More than 40 years after it was established, Title IX continues to pose compliance challenges for higher education institutions struggling with sexual assault investigations.
The University of Maryland recently made national headlines when its student government passed a $34 per student fee to support Title IX investigations of campus sexual assault and discrimination incidents.
It would have been the first student fee of its kind in the U.S., but after intense media scrutiny the fee was rescinded in October. Instead, President Wallace Loh adjusted his proposed budget to hire new staff to help process claims—which were taking 140 days to investigate, as opposed to the 60 days as recommended under federal guidelines.
Also in October, an investigation by the Department of Education’s Office for Civil Rights found a student accused of sexual assault at Wesley College in Delaware had been treated unfairly, the first instance of a Title IX violation in that regard. Although recent emphasis has been placed on protecting victims’ rights, the ruling serves as a reminder to institutions that both parties in any incident are entitled to equal rights and protections.
The case is a reminder of the complexity of the Title IX landscape, according to Brett Sokolow, CEO and executive director of ATIXA, a nonprofit organization of Title IX administrators. “There’s just this multiheaded hydra of a monster going on with Title IX—and all for noble purposes,” he says. “The body of Title IX knowledge is immense, and it’s constantly expanding.”
Colleges struggle with compliance, in part, because the federal government doesn’t provide enough guidance in deciphering the law and translating it into on-campus action, Sokolow says. He also points to high turnover in Title IX work, which can result in confusion and mistakes when a new administrator arrives at a school and is not fully familiar with the institution’s policies.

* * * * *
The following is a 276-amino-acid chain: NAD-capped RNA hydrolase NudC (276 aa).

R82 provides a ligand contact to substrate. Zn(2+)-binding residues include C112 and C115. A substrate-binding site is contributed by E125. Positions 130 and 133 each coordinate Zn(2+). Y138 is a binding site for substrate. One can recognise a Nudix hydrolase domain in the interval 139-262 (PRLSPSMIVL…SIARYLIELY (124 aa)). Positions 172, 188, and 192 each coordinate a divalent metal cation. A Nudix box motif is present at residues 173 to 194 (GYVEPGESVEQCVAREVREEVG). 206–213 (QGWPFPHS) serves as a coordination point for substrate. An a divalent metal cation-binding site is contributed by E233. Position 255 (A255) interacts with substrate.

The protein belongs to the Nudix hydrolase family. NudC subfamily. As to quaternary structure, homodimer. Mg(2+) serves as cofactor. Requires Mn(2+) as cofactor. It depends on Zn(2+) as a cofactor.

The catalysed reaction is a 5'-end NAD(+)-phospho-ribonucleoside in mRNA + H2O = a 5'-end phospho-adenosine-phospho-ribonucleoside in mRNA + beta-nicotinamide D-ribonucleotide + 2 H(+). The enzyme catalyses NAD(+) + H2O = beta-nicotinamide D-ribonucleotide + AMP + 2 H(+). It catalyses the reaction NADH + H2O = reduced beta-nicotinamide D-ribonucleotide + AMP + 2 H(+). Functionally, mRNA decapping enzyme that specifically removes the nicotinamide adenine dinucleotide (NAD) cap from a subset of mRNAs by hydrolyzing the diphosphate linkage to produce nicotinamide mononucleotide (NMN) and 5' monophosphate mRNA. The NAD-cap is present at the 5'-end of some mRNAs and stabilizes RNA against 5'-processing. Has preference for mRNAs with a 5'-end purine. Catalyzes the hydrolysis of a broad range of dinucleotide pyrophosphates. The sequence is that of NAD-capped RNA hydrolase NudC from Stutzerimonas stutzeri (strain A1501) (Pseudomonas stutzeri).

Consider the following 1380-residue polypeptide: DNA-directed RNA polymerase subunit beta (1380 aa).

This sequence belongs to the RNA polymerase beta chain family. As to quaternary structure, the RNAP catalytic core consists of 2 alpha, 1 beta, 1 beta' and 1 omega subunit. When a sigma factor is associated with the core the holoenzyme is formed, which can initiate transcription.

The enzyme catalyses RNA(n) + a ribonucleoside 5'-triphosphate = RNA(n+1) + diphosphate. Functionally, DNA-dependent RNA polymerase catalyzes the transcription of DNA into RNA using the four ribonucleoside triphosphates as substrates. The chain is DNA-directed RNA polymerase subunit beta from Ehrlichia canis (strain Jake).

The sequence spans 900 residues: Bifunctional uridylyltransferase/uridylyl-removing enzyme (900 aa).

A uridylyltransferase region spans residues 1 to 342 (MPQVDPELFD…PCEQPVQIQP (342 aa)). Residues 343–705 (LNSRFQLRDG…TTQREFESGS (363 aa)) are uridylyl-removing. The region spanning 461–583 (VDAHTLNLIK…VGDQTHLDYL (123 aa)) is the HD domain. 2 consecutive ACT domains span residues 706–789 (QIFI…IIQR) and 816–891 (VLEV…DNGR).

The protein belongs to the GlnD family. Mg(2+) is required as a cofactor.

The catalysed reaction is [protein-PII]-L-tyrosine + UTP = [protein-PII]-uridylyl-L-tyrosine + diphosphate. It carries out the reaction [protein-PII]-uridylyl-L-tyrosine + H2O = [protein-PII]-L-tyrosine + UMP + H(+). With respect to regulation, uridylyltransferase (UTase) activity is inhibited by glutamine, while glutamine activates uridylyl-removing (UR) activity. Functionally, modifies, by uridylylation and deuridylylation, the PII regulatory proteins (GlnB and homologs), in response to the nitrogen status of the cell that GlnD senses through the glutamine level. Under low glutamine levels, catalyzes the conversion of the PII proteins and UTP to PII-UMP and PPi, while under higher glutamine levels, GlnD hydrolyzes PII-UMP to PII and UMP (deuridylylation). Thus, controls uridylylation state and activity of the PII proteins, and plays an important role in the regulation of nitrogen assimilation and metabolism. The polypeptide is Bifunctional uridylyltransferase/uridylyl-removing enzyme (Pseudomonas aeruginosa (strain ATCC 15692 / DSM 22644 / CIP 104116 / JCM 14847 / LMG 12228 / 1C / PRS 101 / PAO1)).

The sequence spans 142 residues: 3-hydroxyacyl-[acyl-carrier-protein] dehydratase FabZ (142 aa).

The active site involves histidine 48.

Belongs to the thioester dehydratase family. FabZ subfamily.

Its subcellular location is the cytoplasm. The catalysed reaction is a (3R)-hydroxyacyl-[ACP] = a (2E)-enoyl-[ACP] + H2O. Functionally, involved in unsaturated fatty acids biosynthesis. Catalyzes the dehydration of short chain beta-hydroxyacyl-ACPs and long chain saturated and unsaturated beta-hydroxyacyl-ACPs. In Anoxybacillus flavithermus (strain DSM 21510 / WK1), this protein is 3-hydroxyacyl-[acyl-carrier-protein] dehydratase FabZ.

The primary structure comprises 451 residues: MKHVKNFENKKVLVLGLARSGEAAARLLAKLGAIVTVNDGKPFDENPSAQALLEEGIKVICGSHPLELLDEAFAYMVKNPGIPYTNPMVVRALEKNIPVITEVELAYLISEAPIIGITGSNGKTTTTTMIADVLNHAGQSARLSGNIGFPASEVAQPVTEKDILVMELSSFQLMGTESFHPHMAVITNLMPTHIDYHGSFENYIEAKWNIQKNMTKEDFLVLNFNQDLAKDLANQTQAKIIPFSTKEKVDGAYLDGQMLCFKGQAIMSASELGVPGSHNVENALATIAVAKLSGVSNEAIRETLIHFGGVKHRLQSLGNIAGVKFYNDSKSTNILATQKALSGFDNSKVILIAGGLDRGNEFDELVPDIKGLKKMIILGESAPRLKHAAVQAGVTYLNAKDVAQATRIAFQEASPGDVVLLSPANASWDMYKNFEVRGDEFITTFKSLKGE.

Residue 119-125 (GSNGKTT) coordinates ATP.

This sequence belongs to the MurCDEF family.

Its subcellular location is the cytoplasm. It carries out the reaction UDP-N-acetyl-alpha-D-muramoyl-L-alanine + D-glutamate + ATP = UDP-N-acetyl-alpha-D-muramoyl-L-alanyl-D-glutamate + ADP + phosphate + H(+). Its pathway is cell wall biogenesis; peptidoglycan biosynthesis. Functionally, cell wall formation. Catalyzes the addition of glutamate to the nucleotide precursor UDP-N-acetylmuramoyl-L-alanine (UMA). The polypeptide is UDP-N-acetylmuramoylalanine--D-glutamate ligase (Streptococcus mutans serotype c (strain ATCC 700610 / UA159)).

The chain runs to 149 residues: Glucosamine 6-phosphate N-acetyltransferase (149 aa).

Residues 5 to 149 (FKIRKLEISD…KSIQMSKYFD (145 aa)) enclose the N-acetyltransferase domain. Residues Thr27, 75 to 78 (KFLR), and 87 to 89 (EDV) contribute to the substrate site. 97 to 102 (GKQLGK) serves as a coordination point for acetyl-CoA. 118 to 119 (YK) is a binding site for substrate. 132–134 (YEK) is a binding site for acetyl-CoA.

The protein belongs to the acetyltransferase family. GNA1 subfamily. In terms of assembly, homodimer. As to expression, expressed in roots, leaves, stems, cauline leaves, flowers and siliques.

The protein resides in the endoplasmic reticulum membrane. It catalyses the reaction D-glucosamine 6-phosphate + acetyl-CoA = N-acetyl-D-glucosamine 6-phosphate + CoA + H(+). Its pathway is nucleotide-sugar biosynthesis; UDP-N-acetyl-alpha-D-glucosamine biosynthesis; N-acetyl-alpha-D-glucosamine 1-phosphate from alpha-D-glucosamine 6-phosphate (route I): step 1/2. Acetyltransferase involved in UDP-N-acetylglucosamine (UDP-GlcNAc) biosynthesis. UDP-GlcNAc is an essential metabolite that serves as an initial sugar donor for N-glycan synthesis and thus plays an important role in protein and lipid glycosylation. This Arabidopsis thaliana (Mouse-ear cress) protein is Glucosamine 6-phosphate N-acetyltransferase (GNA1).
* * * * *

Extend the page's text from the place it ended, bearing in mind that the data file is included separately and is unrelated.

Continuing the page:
Title IX administrators should embrace full process transparency and understand the need to maintain an impartial, balanced stance regarding all claims. Important, too, is an awareness that the cost of remedies is escalating; increased counseling, credited tuition and other mandated responses need to be reflected in budgets.
Campus officials also may want to consider specific fundraising efforts to support Title IX operations. “That might be a very popular source of donor dollars and a way that donors could really feel like they are contributing to something worthwhile,” says Sokoloff.
Title IX administrators should work with their institutions to find ways to balance daily caseloads and compliance tests while staying atop the latest developments and training.